…with the release of Internal Revenue Bulletin 2014-54, T.D. 9689 (Guidance Regarding Dispositions of Tangible Depreciable Property)
New Rules for Partial Disposal of Commercial Property Assets
Unique, Opportunity for Owners of Commercial Real Estate to Create Significant Increased Cash Flow.
Even More Importantly ….
With additional guidance by the IRS in Revenue Procedure 2014-54, which was issued on October 6, 2014, taxpayers who partially demolish and abandon building assets are allowed to make what is called Partial Dispositions and take the entire write-off of the unadjusted depreciable basis on their current year tax return. No amended tax returns are required nor do taxpayers have to spread the loss over future tax returns.
Additionally, if the loss adjustment exceeds the benefit that can be utilized by the taxpayers on their 2014 tax return, the excess can be carried-back up to two years, or forward into future tax years until all of the benefits are utilized.
Process Required to Make Partial Dispositions …
Determining the costs and identifying the adjusted remaining tax basis in these Ghost Assets will allow the taxpayer significant additional depreciation in the current tax year. Under the final regulations, the IRS is allowing reasonable estimating procedures to quantify the cost of the assets abandoned in commercial real estate. This allows major unclaimed depreciation for those building owners that have performed renovations within their buildings in the current tax year.
Required to be documented per the IRS, a detailed Abandonment Study engineering report similar to that provided for a Cost Segregation Study, will quantify the remaining adjusted tax basis of the Ghost Assets when demolished and removed.
|Key Aspects of this New Law Include:
· The new law is available to all taxpayers who own commercial real estate:
Corporations, Partnerships, LLCs, and Individuals.
· There is no requirement to file any amended federal tax returns.
· All of the Partial Dispositions for the current tax year must be taken on the current
federal tax return.
· The Partial Disposition and resulting expense adjustment is automatically approved
by the IRS.
· If the taxpayer has a loss in current tax year, the loss can be carried back two years,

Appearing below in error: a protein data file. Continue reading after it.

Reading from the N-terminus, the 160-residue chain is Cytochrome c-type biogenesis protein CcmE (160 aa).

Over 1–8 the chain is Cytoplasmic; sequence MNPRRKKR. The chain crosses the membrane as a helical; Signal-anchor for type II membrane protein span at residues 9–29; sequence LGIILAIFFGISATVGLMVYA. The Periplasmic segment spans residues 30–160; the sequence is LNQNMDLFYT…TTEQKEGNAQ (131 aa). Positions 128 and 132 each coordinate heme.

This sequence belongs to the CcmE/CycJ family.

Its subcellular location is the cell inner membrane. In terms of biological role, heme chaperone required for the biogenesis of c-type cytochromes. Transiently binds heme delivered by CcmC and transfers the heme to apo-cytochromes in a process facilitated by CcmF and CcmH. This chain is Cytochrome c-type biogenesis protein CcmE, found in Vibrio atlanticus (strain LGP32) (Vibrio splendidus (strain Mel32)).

or forward to future tax years.
· Costs to be written off must be properly documented and the IRS specifically approves
“a study allocating the cost of the asset to its individual components.”
An owner of commercial real estate acquired and placed in service a $4 million building and its structural components in 2005. The owner depreciates this building and its structural components as 39-year property. In 2015 the owner made major renovations and improvements to the building totaling $1 million. On the owner’s federal income tax return for the taxable year ended December 31, 2015, the owner did not recognize a loss on the retirement of structural components which were removed. The owner also capitalized the $1 million cost of the improvements and has continued to depreciate the structural components since 2010.
The owner complies with the new rules beginning with its taxable year ending December 31, 2014. The owner also decides to make the Partial Disposition election for the structural components that were physically retired in 2015. An Abandonment Study is performed that documents that the remaining adjusted tax basis of the retired assets was $250,000. The Late Partial Disposition allows the owner to expense the entire $250,000 on its 2015 federal income tax return.
Key Point for CPA’s ….
Practitioners who have clients with commercial real estate holdings need to review the current fixed asset system to determine if making a Partial Disposition election will benefit their clients. The automatic accounting change rules will apply to a Partial Disposition election. However, Form 4797 will still need to be filed.
For More Information ….
For more information about how an Abandonment Study can provide the needed analysis and documentation required to implement the Partial Disposition election provided under Revenue Procedure 2014-54
New, as of September 2, 2014 with the release of Tax Directive 9689 (Guidance Regarding Dispositions of Tangible Depreciable Property)
These new rules are part of the IRS’ ten year effort to revamp code sections 263(a) and 162(a) regarding the capitalization of assets.
In the past when a taxpayer renovated an existing commercial building they were not allowed to write-off the remaining basis of the structural components being abandoned or demolished. This usually consisted of such items as walls, flooring, roof, HVAC systems and portions of lighting, plumbing and electrical systems. The IRS required that these items remain on the Asset Ledgers and continue to be depreciated, even though they were no longer physically in the building. These assets have been commonly referred to as Ghost Assets.
Under the new rules, effective January 1, 2014, owners of commercial real estate can now assign a value to the 39-year components that are replaced and write-off and treat as a deductible expense the remaining adjusted tax basis. These Partial Dispositions can be taken during the current tax year.